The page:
C. Raja Mohan, Before the chance fades, Indian Express, July 20, 2009.

3. 26/11 accused Kasab confessed in court

The whole world watched Kasab and his associates cause murder and mayhem in Mumbai last year. Only Kasab was captured alive, and although everyone had watched him in action, and he had spoken at length during the police interrogation, he was still taken to court. A special court facility was created in the interests of his security. Legal counsel was sought for him, and in spite of those in Mumbai who sought to deprive him of a defence lawyer, three people agreed to take on his case. The last lawyer made a valiant effort to get Kasab pronounced under-age; to improve the conditions of his prison tenure; to get him off the hook.

On Monday, July 20, Kasab decided to confess. With no word to his own defence lawyer.

Rahi Gaikwad, Ajmal admits to crime, The Hindu, July 21, 2009.
We were ordered to throw grenades first: Ajmal, The Hindu, July 21, 2009.
Rahi Gaikwad, From petty job to dacoity to terror camps, The Hindu, July 21, 2009.

And then, all injured innocence, two days later, Kasab asked to be hung if his intentions were suspect.
Hang me if my guilty plea is suspect: Ajmal, The Hindu, July 23, 2009.

The trial continues. The Indian establishment says his confession covers only part of the charge-sheet he faces.

4. Sri Lanka’s IDP camps: What is the P.O.A.?

As the clock ticks on the government’s 180-day rehabilitation promise, the questioning has begun. What does the government actually plan to do? Will they meet their deadline? And, most important, why is no one demanding answers?

5. Kalam and Continental Airlines

In order to understand why this is a diplomatic issue, it is important to know that in India several categories of VIPs are exempt from bodily searches conducted as part of routine security procedures. Former Heads of State certainly are. Moreover, beloved former Heads of State certainly are.

In April 2009, traveling out of Delhi by Continental, former President Kalam had stood in the queue like other passengers and been subjected to frisking, just as they were. He did not fuss.

In the last week, this has become a huge issue in India. A First Information Report (police complaint) has been filed against the airline, which claims it was following rules. The US Transportation Security Administration says Indian rules do not apply to its aircraft. In the meanwhile, every leading Indian politician has spoken out against the frisking and it has been taken up officially.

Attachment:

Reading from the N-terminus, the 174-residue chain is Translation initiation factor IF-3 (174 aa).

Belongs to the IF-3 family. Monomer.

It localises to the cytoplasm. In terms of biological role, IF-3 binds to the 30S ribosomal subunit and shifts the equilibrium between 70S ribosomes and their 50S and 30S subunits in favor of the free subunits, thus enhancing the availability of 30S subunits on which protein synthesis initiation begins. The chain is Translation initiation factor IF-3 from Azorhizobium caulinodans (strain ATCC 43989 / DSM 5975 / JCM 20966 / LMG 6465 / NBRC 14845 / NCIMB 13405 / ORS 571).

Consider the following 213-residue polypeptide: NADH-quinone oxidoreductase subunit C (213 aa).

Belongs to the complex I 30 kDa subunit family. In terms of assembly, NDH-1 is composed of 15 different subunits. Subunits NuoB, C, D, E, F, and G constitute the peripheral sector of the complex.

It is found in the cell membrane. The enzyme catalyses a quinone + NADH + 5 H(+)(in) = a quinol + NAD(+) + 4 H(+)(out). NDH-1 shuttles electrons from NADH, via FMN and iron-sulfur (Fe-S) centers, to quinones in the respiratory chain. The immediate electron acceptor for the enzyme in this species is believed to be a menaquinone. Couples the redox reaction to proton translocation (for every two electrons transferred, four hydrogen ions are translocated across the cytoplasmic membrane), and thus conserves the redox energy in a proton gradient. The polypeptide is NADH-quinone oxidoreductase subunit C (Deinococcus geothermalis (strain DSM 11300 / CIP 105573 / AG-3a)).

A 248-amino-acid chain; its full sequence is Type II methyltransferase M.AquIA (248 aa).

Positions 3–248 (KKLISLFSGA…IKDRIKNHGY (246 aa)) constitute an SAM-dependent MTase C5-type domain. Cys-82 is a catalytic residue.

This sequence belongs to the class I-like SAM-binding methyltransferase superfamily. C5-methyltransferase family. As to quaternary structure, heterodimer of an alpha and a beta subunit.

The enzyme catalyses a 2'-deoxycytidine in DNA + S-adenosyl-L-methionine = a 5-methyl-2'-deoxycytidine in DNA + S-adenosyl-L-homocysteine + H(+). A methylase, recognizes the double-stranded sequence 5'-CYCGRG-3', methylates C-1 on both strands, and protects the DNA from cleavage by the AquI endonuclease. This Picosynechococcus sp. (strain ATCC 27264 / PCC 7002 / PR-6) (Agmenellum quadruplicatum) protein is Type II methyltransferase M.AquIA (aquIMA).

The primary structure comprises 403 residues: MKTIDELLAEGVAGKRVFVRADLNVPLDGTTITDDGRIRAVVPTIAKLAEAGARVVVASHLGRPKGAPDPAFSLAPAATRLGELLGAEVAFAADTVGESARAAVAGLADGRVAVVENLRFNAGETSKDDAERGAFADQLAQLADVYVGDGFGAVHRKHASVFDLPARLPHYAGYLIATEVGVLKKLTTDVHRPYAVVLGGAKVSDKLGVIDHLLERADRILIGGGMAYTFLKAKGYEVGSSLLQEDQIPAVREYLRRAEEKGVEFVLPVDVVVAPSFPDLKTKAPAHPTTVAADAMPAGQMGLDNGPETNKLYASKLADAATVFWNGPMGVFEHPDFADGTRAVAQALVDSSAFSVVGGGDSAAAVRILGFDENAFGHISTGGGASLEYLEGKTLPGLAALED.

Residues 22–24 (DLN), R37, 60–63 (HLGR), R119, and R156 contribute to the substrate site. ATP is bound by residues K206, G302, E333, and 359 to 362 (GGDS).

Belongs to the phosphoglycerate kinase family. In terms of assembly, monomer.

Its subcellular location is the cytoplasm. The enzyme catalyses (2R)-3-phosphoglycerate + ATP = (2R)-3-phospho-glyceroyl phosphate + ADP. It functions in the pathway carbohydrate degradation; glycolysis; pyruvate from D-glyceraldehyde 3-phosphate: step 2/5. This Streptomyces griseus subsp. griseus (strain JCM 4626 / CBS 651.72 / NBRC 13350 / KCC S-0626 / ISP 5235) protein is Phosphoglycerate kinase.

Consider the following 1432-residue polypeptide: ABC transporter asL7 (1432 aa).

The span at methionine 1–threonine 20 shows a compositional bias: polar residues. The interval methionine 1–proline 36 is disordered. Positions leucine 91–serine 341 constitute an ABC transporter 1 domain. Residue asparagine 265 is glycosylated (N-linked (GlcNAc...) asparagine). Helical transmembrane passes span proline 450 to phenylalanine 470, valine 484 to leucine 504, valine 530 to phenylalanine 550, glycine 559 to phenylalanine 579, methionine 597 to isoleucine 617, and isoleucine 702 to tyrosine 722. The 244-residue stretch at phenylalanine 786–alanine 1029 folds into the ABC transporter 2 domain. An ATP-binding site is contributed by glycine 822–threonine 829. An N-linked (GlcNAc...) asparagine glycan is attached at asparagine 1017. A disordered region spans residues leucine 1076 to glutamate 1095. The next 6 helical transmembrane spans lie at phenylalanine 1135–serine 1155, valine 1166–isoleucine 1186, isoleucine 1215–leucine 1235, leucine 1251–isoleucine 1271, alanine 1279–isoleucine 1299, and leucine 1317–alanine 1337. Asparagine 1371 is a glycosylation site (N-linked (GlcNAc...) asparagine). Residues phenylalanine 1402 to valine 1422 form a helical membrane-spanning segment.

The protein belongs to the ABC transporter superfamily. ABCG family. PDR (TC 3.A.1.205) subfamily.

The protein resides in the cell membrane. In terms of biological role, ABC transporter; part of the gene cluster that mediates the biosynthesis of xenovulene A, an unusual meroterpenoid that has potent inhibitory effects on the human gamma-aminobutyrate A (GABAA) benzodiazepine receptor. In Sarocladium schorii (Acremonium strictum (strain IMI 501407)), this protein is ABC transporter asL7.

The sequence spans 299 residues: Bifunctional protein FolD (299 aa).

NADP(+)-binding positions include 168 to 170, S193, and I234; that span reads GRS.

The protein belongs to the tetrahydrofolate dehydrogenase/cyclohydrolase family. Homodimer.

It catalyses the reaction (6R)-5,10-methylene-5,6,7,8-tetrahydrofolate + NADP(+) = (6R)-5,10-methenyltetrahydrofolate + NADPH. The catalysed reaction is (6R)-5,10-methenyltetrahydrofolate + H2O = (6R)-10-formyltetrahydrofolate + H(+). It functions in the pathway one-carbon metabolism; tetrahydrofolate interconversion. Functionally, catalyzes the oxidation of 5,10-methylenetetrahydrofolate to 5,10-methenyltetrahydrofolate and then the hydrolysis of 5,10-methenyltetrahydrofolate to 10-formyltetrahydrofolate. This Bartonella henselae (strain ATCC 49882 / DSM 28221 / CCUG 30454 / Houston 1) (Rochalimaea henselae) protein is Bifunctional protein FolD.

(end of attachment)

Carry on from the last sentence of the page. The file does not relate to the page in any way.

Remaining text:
What Indian commentators are focusing on is Kalam’s own unpretentiousness. He stood in a queue, allowed the frisking without a fuss and did not lodge a complaint himself thereafter.

Kalam’s own personality invites outrage on his behalf, but can we truly say that every VIP—in an age of celebrity culture—is safe to allow without all the standard security checks? Can any state take that chance in a climate where young men get off a boat and shoot people at random in coffee shops and marketplaces?

A last note, befitting a fortnight like this: Vinod Mehta, Delhi Diary,, August 3, 2009.

Interview with Koteswar Rao, Maoist leader in India

June 10, 2009

Hindustan Times interview with Koteswar Rao aka Kishanji, deputy leader of the Communist Party of India (Maoist).


The leader of India’s Maoist rebels expresses support for jihadi attacks, excepting the attack on a commuter railway station in Mumbai on 26/11.

Snigdhendhu Bhattacharya, ‘We support Islamic terrorism,” Hindustan Times, June 9, 2009.

What happened in Mumbai on 26/11?

June 6, 2009

Sections of the press are already discussing the 26/11 inquiry commission’s report, which is yet to be tabled in the state legislature.


The inquiry commission set up to investigate the response to the 26/11 attacks on Mumbai appear to have exonerated the Mumbai Police. Journalistic investigations tell other stories and this is one:

Harinder Baweja, Slaughter House Files,, June 7, 2009.